Lincolnton, NC — A Lincolnton mother found out the hard way what TFTP has consistently reported over the years. Those who are suffering from mental health issues are uniquely susceptible to police brutality and an escalation of the use of force.
Jessica Long took her 16-year-old son to Atrium Health’s emergency room for mental health treatment in December, the kind he’d received in the past. However, instead of mental health treatment, the teen got a beat down, courtesy of Atrium security guards and a Lincolnton police officer who arrived later.
Long’s son was reportedly angry and didn’t want to be at the hospital. It was just after midnight on December the 8th when the family arrived. Long asked for security to assist her with her son. But instead of kindness and compassion, less than one minute after an Atrium Health security guard arrived, Long’s son was violently thrown to the ground and threatened with a taser.
“At no point did they tell him to put his hands behind his back, to stand still, they never tried to deescalate the situation. They just immediately went for full-blown physical force,” Long said.
The security guard grabbed the teen by the head. The frail teenager reacted to being assaulted by throwing a few powerless punches in the direction of the guard who apparently weighs several hundred pounds. The guard then threw him off the sidewalk and into the grass. Immediately, the guard went for his taser and threatened to taser the kid. We’re sure that electrocution was not the kind of shock treatment the family was likely hoping to receive from the hospital.
After a second security guard arrived, and while the mother’s back was turned, he grabbed the kid by the neck, leg tripped him, and threw him to the ground, causing the kid to bleed profusely from his mouth. Both guards then got on top of him, tasered him twice, and held him there until police arrived.
Once Lincoln County deputies arrived, things did not get any better for the boy. Even though he was sitting down on the curb and in handcuffs, he started spitting bloody spit at the cops. One of the cops lost all control and punched the handcuffed teen in the face twice before being restrained by a fellow cop who actually had to take him to the ground to restrain his fellow boy in blue. The cop who hit the handcuffed teen in the face was later identified as Justin Polson.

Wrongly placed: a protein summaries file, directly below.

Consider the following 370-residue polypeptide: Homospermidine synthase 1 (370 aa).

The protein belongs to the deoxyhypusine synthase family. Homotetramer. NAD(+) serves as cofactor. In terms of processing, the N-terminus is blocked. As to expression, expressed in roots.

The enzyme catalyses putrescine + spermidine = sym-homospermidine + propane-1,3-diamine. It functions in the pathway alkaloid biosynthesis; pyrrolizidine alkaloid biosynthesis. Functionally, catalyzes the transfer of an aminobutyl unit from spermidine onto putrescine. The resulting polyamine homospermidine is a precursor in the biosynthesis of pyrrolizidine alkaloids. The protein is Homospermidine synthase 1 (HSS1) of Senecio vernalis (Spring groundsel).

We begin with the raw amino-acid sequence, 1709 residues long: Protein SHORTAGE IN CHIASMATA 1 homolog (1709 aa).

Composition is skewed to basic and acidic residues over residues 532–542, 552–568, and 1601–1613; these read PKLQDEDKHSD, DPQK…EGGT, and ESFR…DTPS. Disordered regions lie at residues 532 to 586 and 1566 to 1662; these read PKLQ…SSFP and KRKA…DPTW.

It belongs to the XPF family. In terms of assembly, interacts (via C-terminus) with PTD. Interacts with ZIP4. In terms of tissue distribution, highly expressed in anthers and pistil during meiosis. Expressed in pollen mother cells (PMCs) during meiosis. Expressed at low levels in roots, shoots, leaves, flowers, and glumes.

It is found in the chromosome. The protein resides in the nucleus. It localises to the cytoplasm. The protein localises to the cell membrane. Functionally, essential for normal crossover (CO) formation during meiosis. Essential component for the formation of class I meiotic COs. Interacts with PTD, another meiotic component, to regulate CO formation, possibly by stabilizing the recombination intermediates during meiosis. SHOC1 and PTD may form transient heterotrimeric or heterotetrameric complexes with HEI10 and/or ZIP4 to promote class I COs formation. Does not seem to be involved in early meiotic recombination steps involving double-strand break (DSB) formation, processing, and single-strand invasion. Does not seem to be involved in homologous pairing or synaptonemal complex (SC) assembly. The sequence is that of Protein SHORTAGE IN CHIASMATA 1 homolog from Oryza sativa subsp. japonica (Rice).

Sorry. No data so far.
Long recalls the helpless feeling of being able to do nothing to help her son prevail against heavily armed cops and security guards.
“I was in shock! I didn’t know what to do…I was just kind of helpless to do much of anything,” she said.
Sheriff Bill Beam completely denied Deputy Polson hit a handcuffed teen in the face after being spat upon. Beam was asked by a WBTV reporter if that action was an “appropriate use of force.” Beam adamantly denied the fact his deputy punched Long’s son in the face.
All I saw was once and he was pushing him back away…No, he did not punch him in the face…Deputy Polson had a reaction to a felonious assault…Spitting in a law enforcement officer’s face – spitting blood in a law enforcement officer’s face – is a felonious assault and he had a right to stop that assault from occurring.
Long’s son spent 8 days in juvenile detention and has been charged with several misdemeanor’s and at least one felonious assault on a police officer that the department is hoping will stick. Depending on which class of assault Long’s son is convicted of, he could end up spending more than five years in prison for assaulting the officer, should a jury convict him.
For her part, Long says she still has not received the mental health treatment for which she took her son to the hospital.
The people that I thought were going to help, they did nothing but make it worse…They created a situation that should never have happened.
Like Sheriff Beam, Atrium hospital officials are also standing by their security guards. Maureen Swick claims the actions of her officers were “safe and appropriate” but added they are “truly sorry for what this young man went through.”
In our opinion here at TFTP, it all started because a massive hospital security officer did not know how to control a teenager without laying hands on him. Had he been a teacher he would immediately been fired. But given the fact he has a badge and a taser, he is able to get away with unnecessarily escalating use of force against a teen who needed a hospital bed instead of being placed behind bars for 8 days.
Courtesy of The Free Thought Project
Your Daily Briefing:
Fight Online Censorship!
Get the news Google and Facebook don't want you to see: Sign up for DC Dirty Laundry's daily briefing and do your own thinking!